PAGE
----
by Suevon Lee, ProPublica.
Elaine Schmottlach has been a ballot clerk in the small southeastern New Hampshire town of Nottingham — population, 4,785 — for the last 25 years. Yet when it came time for her to vote on Nov. 6, she had to show valid photo identification as required under a new state law.
Schmottlach refused and submitted a challenged voter affidavit instead.
“My view is this is a horrendous law,” she told ProPublica. “I absolutely detest it. I hated having to ask my best friend to show an ID to prove that she is who she is.”
Schmottlach’s act of defiance didn’t have much effect — this time. Her vote still counted, she wasn’t handed a provisional ballot and she wasn’t required to return to the poll with ID. But that could change in future elections under New Hampshire’s plans to phase in the new law.
In the months leading up to the election, voter ID laws were seen as the biggest threat to voter turnout: More than 30 states have passed such laws, which require voters to provide some type of identification at the polls (see our previous explainer).
But many of these laws, particularly the ones requiring strict photo identification, met setbacks ahead of the election. A state judge ruled in October that Pennsylvania’s law couldn’t be implemented this election, while federal judges refused to allow similar measures take effect this year in Texas and South Carolina.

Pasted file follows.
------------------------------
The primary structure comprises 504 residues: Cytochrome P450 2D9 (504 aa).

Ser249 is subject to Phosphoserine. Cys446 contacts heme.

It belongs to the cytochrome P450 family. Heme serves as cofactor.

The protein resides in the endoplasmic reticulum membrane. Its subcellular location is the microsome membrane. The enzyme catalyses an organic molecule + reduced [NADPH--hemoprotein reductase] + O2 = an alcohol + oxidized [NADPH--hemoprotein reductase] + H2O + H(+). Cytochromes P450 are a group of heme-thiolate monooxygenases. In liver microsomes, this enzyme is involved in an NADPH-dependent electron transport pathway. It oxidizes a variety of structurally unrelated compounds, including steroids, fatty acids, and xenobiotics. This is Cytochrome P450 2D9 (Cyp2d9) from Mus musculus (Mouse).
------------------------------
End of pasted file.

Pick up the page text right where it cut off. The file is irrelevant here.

A week before the election, the Brennan Center for Justice concluded that “for the overwhelming majority of those whose rights were most at risk, the ability to vote will not be at issue on November 6.”
Experts agree that much-assailed voter ID laws were less an issue in this election than limited early-voting hours, lengthy ballots and precincts shuttered after Hurricane Sandy. These issues contributed to long wait times, prompting some to simply throw up their hands and give up on voting.
“Of all the issues relating to voting rules, voter ID got the most attention but was probably the least significant, mainly because we didn’t have it in Pennsylvania,” said Rick Hasen, a professor at the University of California-Irvine who specializes in election law.
In Pennsylvania, where some feared the state’s continuing efforts to advertise the new law would confuse voters, election officials were required to ask voters for ID , but were not allowed to prevent anyone from casting a ballot for failure to produce one.
“On November 6, it was a dry run just as it was in the (April 24) primary,” said Ellen Kaplan, vice president and policy director at the Committee of Seventy, a non-partisan voter education group in Philadelphia. “We don’t know how many people might have been confused and didn’t show up. Among the people that did show up, there was certainly some confusion out there. But I wouldn’t characterize it as so overwhelming that it disrupted the voting process.”
In December, a state judge is expected to hear arguments to permanently block the controversial law.